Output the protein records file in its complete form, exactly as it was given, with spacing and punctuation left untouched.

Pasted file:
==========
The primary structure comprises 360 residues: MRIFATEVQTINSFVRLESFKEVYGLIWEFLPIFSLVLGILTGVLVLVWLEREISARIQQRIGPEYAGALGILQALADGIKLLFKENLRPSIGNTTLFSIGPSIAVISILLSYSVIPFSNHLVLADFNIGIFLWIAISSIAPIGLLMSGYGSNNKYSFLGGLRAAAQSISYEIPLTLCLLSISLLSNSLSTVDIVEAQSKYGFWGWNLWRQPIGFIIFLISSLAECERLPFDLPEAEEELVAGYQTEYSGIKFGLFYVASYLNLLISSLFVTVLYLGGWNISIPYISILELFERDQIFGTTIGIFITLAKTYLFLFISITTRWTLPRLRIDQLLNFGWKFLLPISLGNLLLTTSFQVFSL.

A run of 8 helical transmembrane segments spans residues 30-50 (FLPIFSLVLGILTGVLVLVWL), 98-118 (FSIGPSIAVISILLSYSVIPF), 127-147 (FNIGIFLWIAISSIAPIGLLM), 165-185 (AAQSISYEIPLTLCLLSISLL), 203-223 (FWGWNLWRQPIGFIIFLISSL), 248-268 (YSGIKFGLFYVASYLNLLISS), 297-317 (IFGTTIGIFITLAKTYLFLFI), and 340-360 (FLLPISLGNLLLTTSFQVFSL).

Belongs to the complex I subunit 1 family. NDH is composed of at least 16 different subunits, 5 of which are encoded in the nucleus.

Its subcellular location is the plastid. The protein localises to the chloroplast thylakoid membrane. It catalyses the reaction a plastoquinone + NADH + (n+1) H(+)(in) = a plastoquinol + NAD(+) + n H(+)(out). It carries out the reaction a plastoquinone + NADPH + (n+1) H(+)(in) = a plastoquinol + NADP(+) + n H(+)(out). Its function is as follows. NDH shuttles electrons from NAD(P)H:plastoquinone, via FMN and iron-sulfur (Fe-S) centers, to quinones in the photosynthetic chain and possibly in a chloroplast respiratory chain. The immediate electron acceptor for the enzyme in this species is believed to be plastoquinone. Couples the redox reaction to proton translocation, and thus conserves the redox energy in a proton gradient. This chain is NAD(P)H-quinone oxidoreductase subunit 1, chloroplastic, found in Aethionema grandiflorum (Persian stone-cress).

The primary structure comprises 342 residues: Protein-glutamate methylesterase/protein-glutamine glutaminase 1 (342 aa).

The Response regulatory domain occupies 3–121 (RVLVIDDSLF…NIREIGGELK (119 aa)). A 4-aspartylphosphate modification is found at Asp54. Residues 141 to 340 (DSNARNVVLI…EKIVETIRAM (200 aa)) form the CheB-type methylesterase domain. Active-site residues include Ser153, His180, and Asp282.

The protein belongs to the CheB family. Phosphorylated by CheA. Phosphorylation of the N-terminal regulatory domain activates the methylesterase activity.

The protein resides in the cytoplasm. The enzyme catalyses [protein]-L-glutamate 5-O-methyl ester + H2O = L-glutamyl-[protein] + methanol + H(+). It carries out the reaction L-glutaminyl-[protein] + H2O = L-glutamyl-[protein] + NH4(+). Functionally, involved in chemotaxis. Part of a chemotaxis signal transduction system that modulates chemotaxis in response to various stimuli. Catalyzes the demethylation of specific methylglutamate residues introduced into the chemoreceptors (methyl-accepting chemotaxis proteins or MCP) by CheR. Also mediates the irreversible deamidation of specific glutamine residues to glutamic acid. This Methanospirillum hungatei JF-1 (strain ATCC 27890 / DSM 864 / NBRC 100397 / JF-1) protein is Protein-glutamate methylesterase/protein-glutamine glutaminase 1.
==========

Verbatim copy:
The primary structure comprises 360 residues: MRIFATEVQTINSFVRLESFKEVYGLIWEFLPIFSLVLGILTGVLVLVWLEREISARIQQRIGPEYAGALGILQALADGIKLLFKENLRPSIGNTTLFSIGPSIAVISILLSYSVIPFSNHLVLADFNIGIFLWIAISSIAPIGLLMSGYGSNNKYSFLGGLRAAAQSISYEIPLTLCLLSISLLSNSLSTVDIVEAQSKYGFWGWNLWRQPIGFIIFLISSLAECERLPFDLPEAEEELVAGYQTEYSGIKFGLFYVASYLNLLISSLFVTVLYLGGWNISIPYISILELFERDQIFGTTIGIFITLAKTYLFLFISITTRWTLPRLRIDQLLNFGWKFLLPISLGNLLLTTSFQVFSL.

A run of 8 helical transmembrane segments spans residues 30-50 (FLPIFSLVLGILTGVLVLVWL), 98-118 (FSIGPSIAVISILLSYSVIPF), 127-147 (FNIGIFLWIAISSIAPIGLLM), 165-185 (AAQSISYEIPLTLCLLSISLL), 203-223 (FWGWNLWRQPIGFIIFLISSL), 248-268 (YSGIKFGLFYVASYLNLLISS), 297-317 (IFGTTIGIFITLAKTYLFLFI), and 340-360 (FLLPISLGNLLLTTSFQVFSL).

Belongs to the complex I subunit 1 family. NDH is composed of at least 16 different subunits, 5 of which are encoded in the nucleus.

Its subcellular location is the plastid. The protein localises to the chloroplast thylakoid membrane. It catalyses the reaction a plastoquinone + NADH + (n+1) H(+)(in) = a plastoquinol + NAD(+) + n H(+)(out). It carries out the reaction a plastoquinone + NADPH + (n+1) H(+)(in) = a plastoquinol + NADP(+) + n H(+)(out). Its function is as follows. NDH shuttles electrons from NAD(P)H:plastoquinone, via FMN and iron-sulfur (Fe-S) centers, to quinones in the photosynthetic chain and possibly in a chloroplast respiratory chain. The immediate electron acceptor for the enzyme in this species is believed to be plastoquinone. Couples the redox reaction to proton translocation, and thus conserves the redox energy in a proton gradient. This chain is NAD(P)H-quinone oxidoreductase subunit 1, chloroplastic, found in Aethionema grandiflorum (Persian stone-cress).

The primary structure comprises 342 residues: Protein-glutamate methylesterase/protein-glutamine glutaminase 1 (342 aa).

The Response regulatory domain occupies 3–121 (RVLVIDDSLF…NIREIGGELK (119 aa)). A 4-aspartylphosphate modification is found at Asp54. Residues 141 to 340 (DSNARNVVLI…EKIVETIRAM (200 aa)) form the CheB-type methylesterase domain. Active-site residues include Ser153, His180, and Asp282.

The protein belongs to the CheB family. Phosphorylated by CheA. Phosphorylation of the N-terminal regulatory domain activates the methylesterase activity.

The protein resides in the cytoplasm. The enzyme catalyses [protein]-L-glutamate 5-O-methyl ester + H2O = L-glutamyl-[protein] + methanol + H(+). It carries out the reaction L-glutaminyl-[protein] + H2O = L-glutamyl-[protein] + NH4(+). Functionally, involved in chemotaxis. Part of a chemotaxis signal transduction system that modulates chemotaxis in response to various stimuli. Catalyzes the demethylation of specific methylglutamate residues introduced into the chemoreceptors (methyl-accepting chemotaxis proteins or MCP) by CheR. Also mediates the irreversible deamidation of specific glutamine residues to glutamic acid. This Methanospirillum hungatei JF-1 (strain ATCC 27890 / DSM 864 / NBRC 100397 / JF-1) protein is Protein-glutamate methylesterase/protein-glutamine glutaminase 1.